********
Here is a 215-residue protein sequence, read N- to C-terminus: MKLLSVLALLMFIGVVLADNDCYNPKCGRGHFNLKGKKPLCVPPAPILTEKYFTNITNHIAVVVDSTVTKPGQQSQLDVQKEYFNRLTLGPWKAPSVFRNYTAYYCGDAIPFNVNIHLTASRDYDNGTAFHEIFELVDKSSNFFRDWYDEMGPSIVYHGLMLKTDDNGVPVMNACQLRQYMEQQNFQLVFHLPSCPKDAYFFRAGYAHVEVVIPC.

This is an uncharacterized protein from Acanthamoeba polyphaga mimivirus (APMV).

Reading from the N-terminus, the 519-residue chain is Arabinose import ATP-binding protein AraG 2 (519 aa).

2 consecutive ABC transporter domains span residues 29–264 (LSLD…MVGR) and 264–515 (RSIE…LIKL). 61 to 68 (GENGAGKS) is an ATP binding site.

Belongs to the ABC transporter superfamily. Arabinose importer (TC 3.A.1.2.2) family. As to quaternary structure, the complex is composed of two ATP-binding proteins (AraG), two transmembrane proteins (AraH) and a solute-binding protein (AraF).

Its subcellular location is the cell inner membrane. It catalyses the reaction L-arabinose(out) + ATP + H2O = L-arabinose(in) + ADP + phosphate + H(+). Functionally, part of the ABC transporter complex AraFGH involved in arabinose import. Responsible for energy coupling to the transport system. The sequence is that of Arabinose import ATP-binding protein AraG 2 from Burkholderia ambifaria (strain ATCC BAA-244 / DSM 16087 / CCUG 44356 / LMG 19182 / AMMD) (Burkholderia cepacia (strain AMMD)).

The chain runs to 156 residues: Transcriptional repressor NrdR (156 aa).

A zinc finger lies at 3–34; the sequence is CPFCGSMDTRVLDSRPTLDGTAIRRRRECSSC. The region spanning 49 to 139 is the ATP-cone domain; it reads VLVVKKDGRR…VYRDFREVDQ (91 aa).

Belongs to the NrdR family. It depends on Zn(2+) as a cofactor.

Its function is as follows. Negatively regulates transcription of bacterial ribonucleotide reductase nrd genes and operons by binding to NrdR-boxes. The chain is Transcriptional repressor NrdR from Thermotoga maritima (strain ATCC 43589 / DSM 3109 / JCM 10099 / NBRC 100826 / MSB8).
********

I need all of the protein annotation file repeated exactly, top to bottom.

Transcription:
Here is a 215-residue protein sequence, read N- to C-terminus: MKLLSVLALLMFIGVVLADNDCYNPKCGRGHFNLKGKKPLCVPPAPILTEKYFTNITNHIAVVVDSTVTKPGQQSQLDVQKEYFNRLTLGPWKAPSVFRNYTAYYCGDAIPFNVNIHLTASRDYDNGTAFHEIFELVDKSSNFFRDWYDEMGPSIVYHGLMLKTDDNGVPVMNACQLRQYMEQQNFQLVFHLPSCPKDAYFFRAGYAHVEVVIPC.

This is an uncharacterized protein from Acanthamoeba polyphaga mimivirus (APMV).

Reading from the N-terminus, the 519-residue chain is Arabinose import ATP-binding protein AraG 2 (519 aa).

2 consecutive ABC transporter domains span residues 29–264 (LSLD…MVGR) and 264–515 (RSIE…LIKL). 61 to 68 (GENGAGKS) is an ATP binding site.

Belongs to the ABC transporter superfamily. Arabinose importer (TC 3.A.1.2.2) family. As to quaternary structure, the complex is composed of two ATP-binding proteins (AraG), two transmembrane proteins (AraH) and a solute-binding protein (AraF).

Its subcellular location is the cell inner membrane. It catalyses the reaction L-arabinose(out) + ATP + H2O = L-arabinose(in) + ADP + phosphate + H(+). Functionally, part of the ABC transporter complex AraFGH involved in arabinose import. Responsible for energy coupling to the transport system. The sequence is that of Arabinose import ATP-binding protein AraG 2 from Burkholderia ambifaria (strain ATCC BAA-244 / DSM 16087 / CCUG 44356 / LMG 19182 / AMMD) (Burkholderia cepacia (strain AMMD)).

The chain runs to 156 residues: Transcriptional repressor NrdR (156 aa).

A zinc finger lies at 3–34; the sequence is CPFCGSMDTRVLDSRPTLDGTAIRRRRECSSC. The region spanning 49 to 139 is the ATP-cone domain; it reads VLVVKKDGRR…VYRDFREVDQ (91 aa).

Belongs to the NrdR family. It depends on Zn(2+) as a cofactor.

Its function is as follows. Negatively regulates transcription of bacterial ribonucleotide reductase nrd genes and operons by binding to NrdR-boxes. The chain is Transcriptional repressor NrdR from Thermotoga maritima (strain ATCC 43589 / DSM 3109 / JCM 10099 / NBRC 100826 / MSB8).